Let’s take a second to imagine how an interstellar field trip would be like. Really awesome. What if you and your friends went on a vacation to a comet; such a view would be stunningly awesome — bright stars surround you, with no atmosphere to distort them from twinkling. Here’s the best scenario: If the comet happens to be close enough to the sun, you’d see stunning blizzards of space. This awesome animation from the European Space Agency’s (ESA) Rosetta spacecraft captured such an amazing footage on a comet — it looks like you’d be going on a winter vacation.
Related media: Rosetta: Landing On A Comet
Once Upon A Comet
On April 24, 2018, the one-second animation of the Comet 67P/Churyumov–Gerasimenko was uploaded on Twitter. The animation was shared thousands of times. Twitter users created the animation from raw data posted on the ESA website.
“This is what a view on a comet looks like, among dust, stars and cosmic ray hits,” wrote Twitter user and space news follower @Rainmaker1973 while uploading the video.
On June 1, 2016, the Rosetta spacecraft was orbiting (for simplicity let’s call it) 67P; it had a specific mission: Follow a comet as it gets closer and closer to the Sun. Comets are collections of ice, dust and other space debris loosely held together. They spark into life as solar radiation hits their surface, shedding material off it’s surface leaving behind a glowing tail, and occasionally, the tail is even bright enough for people to see it on Earth.
Interstellar Detective Mission
This close up investigation was because of the fact that its very very difficult to predict how bright a comet is. In 2013, astronomers predicted that a comet known as C/2013 S1 ISON (and yes comets have weird names) would get so bright enough to be able to see it in broad daylight. Spoiler alert: amateur astronomers got disappointed when the comet got too close to the Sun, dissipating before the expected show. But what if we monitor a comet with a spacecraft [people reasoned], we can make better predictions about how it will change when it encounters the Sun hitting it’s surface.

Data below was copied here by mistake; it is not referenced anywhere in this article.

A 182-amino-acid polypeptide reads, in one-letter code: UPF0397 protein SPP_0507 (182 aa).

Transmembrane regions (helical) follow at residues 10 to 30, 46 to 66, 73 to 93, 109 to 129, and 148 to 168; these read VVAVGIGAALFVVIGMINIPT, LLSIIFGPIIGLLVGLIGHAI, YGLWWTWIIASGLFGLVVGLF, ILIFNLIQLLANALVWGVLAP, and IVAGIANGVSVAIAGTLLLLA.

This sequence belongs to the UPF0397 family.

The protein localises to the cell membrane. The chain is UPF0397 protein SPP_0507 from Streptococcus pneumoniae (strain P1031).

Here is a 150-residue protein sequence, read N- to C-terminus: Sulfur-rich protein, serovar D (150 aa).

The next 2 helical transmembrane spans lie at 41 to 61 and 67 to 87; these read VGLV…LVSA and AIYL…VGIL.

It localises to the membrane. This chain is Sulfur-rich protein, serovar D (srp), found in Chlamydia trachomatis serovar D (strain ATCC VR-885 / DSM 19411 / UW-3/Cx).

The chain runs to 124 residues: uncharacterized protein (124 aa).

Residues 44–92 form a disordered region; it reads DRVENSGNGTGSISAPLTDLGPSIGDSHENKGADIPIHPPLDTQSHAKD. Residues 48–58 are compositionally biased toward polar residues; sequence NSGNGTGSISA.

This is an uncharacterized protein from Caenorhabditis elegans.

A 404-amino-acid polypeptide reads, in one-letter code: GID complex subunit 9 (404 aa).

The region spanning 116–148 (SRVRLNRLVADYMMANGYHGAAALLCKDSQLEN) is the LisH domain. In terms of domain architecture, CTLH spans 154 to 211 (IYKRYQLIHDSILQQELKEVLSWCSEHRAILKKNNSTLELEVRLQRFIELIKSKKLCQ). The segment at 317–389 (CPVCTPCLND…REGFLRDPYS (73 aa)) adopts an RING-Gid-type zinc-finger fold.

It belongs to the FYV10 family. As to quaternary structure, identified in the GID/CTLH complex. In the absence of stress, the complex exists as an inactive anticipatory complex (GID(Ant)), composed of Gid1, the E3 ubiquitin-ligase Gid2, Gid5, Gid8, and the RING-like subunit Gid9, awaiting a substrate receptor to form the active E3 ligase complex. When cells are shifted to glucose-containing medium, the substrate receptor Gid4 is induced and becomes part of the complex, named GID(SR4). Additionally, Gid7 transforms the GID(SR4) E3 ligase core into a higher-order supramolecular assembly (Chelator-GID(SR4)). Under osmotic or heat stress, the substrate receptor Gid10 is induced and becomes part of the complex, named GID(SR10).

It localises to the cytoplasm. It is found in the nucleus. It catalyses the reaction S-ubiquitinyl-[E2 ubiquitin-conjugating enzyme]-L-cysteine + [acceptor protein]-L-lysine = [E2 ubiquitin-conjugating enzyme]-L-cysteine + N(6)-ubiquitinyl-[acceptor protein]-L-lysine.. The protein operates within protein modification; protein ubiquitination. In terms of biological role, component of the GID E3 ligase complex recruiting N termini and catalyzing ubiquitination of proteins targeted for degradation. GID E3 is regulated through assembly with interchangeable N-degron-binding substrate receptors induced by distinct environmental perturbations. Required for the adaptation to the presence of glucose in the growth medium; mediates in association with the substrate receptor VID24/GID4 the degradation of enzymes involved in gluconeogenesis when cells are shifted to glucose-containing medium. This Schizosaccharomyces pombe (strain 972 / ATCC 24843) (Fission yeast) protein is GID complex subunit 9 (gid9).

That’s sounds like a really good idea, and that’s what Rosetta did, but not only that. Comets are important building blocks of our solar system, comprising of ice and other space debris that contain remnants of what our solar system looked like eons ago. They probably hold the key to understanding the formation of the solar system and the planets. So 67P is sort of a treasure hunt for how our solar system looks like in the past. In other words, its just like looking for someone’s old stuff and trying to figure out their infancy.
So What Did Rosetta Discover?
Indeed, Rosetta discovered quite a lot of cool stuff on it’s mission. The ice found on 67P had a different ratio of hydrogen isotopes than the ones on Earth. In other words, maybe the water on Earth didn’t get here via comets; it might be from something or somewhere else. Surprisingly, astronomers also discovered molecular oxygen on 67P, which suggests the comet evolved further away from the Sun than astronomers previously thought — these are just two examples of the surprising discoveries Rosetta revealed about comets.
“Rosetta has completely changed our picture of comets,” says Eberhard Grün, an interdisciplinary scientist working on the Rosetta mission at the Max Planck Institute for Nuclear Physics in Germany, in a statement. “Previously, they were pictured as dirty ice balls — or, as some prefer, icy dust balls — but now we know them, or at least this one, to be geologically complex worlds where a myriad of processes are at work creating the incredible surface structure and activity of the comet.”
For now, Rosetta’s mission is over, but it’s legacy lives on today. Astronomers could use it’s data for further analysis in understanding the formation of our solar system as mentioned earlier. The Rosetta mission also inspired a lot of artwork from the public, ranging from clay animations to music to poetry. ESA even created a Tumblr feed revealing all of these artistic tributes. This raises the opportunity of hope that space is filled with so much relevance beyond our imagination, and science might just help us unravel even more mysteries.
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Written by: Nana Kwadwo, Wed, Feb 27, 2019.